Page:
The vanadium is chemically bound in some of the organic molecules in the residual oil, and thus is soluble in the oil. Typically, 50% of the vanadium is incorporated in the oil as a porphyrinic structure. The basic porphyrinic structure has a molecular weight of approximately 400, and can exist as monomer or polymer or associate with other forms, and thus can be incorporated into very large structures. Similarly, the non-porphyrinic forms span a very wide range of molecular weights. L. W. Corbett has performed an analysis of the distribution of metals in a typical residual oil ("Distribution of Heavy Metals in Asphalt Residuals", A.C. Symposia, Div. of Pet. Chem., Miami Beach, Apr. 9-12, 1967). The analysis implies that it is possible to separate approximately 70% of the oil containing a very modest amount of vanadium by distillation. Also, 70% of the vanadium is associated with the asphaltenic fraction, which makes up 15% by weight of the oil. By simply deasphalting the oil, a yield of 85% with 70% vanadium removal is possible. In accordance with the present invention, this vanadium removal is achieved by the selective extraction of the vanadium bearing compounds from deasphalted oil through the utilization of supercritical fluid extraction methods.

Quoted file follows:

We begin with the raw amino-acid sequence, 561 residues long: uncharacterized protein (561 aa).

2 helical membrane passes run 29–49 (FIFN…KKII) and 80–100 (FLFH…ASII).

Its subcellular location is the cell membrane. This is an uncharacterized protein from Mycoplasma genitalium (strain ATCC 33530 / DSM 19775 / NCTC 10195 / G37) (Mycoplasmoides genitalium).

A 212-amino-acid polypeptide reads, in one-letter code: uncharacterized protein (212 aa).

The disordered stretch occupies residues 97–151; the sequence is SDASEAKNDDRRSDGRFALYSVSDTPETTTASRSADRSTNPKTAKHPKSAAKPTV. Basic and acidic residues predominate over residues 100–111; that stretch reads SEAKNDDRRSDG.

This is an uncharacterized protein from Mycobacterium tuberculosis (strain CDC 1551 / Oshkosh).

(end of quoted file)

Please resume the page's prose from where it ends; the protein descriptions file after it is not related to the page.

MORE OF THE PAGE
Supercritical fluid extraction (SCFE) is a chemical engineering unit operation whose applications are rapidly growing. As the name implies, supercritical fluid extraction is an extraction process in which a fluid above its critical point is used as the solvent. Thus SCFE is in a sense, a hybrid between liquid extraction and distillation in that the fluid has the flow properties of a gas, yet the solvent properties of a liquid. Although the principals of SCFE have been known for over 100 years, the operation has only recently begun to elicit interest as its advantages have only recently been recognized. Some of these advantages are that SCFE is frequently more energy efficient, more selective, runs at lower temperatures and can exhibit a larger solubility difference over a narrower range of conditions in either distillation or extraction. The use of SCFE for refining residual oils has been employed in the past as a means to deasphalt oil. For example, supercritical propane has been used as a fluid for such a deasphalting process. See, for example, the article "Compressed Hydrocarbon Gasses as a Solvent" by T. P. Zhuze (Petroleum, London, Volume 23, page 298, 1960 ). Additionally, C. A. Irani and E. W. Funk in "Separations Using Super Critical Gasses--Recent Developments in Separation Science" (Volume III, Part A, page 171, CRC Press, West Palm Beach, Fla., 1977) have noted that vanadium concentration increases with yield, they conclude that there is no substantial advantage of this process over conventional liquid extraction for solvent deasphalting. However, the objective of the extraction processes described by Zhuze and Irani and Funk are merely directed to deasphalting without regard to vanadium content. In contrast, the present invention is directed to the utilization of solvents and conditions which are particularly directed to vanadium removal.